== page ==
Ah, the joys of hanging out in San Francisco!
You get to hear smart people talking about interesting things, for one thing.
Like last night, when the good folks from the Rotman School of Business at the University of Toronto, lead by the truly exceptional Roger Martin, hosted an evening discussion of a new book, Artistry Unleashed, by Hilary Austen, and then this morning, when the topic was Roger's new book, Fixing the Game.
The two books, and the two discussions, had much in common, without actually making the link explicit.
Hilary's book argues for the importance of the artistic instinct in business--using the kinds of creative tools that artists use to make their art. The discussion last night was framed around "quantitative versus qualitative"--business loves what it can measure, fears what it can't. Artists are all about what can't be measured--your instincts, your imagination, your creative spark.
Roger's book takes on the dominance of stock-based compensation as the incentive to drive CEOs and top managers to higher performance, comparing the business game to the NFL. In the NFL, you've got the game on the field, which is all about winning and losing, and the game in Las Vegas, which is all about the point spread. But, Roger points out, the players and coaches can't bet in Las Vegas--which is exactly what CEOs and top executives are not only allowed to do, but encouraged to do through their incentive-based compensation.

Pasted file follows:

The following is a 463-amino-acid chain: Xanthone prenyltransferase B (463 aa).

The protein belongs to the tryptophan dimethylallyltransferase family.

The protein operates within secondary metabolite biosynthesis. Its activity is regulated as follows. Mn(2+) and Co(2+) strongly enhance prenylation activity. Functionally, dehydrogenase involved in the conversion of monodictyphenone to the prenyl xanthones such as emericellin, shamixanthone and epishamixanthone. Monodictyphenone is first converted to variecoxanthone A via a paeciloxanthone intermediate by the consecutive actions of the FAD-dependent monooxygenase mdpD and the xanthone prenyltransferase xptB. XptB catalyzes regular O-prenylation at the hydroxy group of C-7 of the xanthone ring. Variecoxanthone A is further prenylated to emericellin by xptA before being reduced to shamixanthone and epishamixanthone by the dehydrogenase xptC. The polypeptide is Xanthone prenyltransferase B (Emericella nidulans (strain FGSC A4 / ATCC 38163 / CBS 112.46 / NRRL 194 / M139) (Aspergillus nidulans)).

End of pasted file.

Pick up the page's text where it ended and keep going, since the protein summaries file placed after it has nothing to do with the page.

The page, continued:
Two good discussion, both of which stopped short of asking the fundamental question: What's the point of the exercise?
Why do companies drive creative thinking out--and then hire consultants to bring it back in?
Why do companies believe that their stock price is the true measure of their performance?
The answer in both cases, it seems to me, is that since the last half of the 20th century, American business has lost track of the real point of the game.
We've substituted pure financial return for the larger purpose of business--to create and grow a sustainable organization capable of making and keeping customers, developing a strong group of committed employees, and contributing to the larger benefit of society. And make a profit.
But not just to make a profit.
And not to maximize shareholder value.
Not to make a profit at the expense of sound business practices.
Not to make a few people as wealthy as possible.
According to Marcus Buckingham and others, something like 80% of all Americans hate their jobs (those who still have jobs).
According to the Gini Index, America is the most unequal advanced capitalist society in the world, and become more unequal over time.
The deeper issue that both Hilary and Roger are writing about is the widespread system failure that our current approach to business represents.
What is exciting is the thinking and questioning and commenting that Roger and the folks at Rotman are leading.
Now we need to see it spread.
Spread and go deeper.
Go back to first principles, to first questions.
Questions like, What's the point of the exercise?
All Rights Reserved 2009 (c) Alan Webber, Rules Of Thumb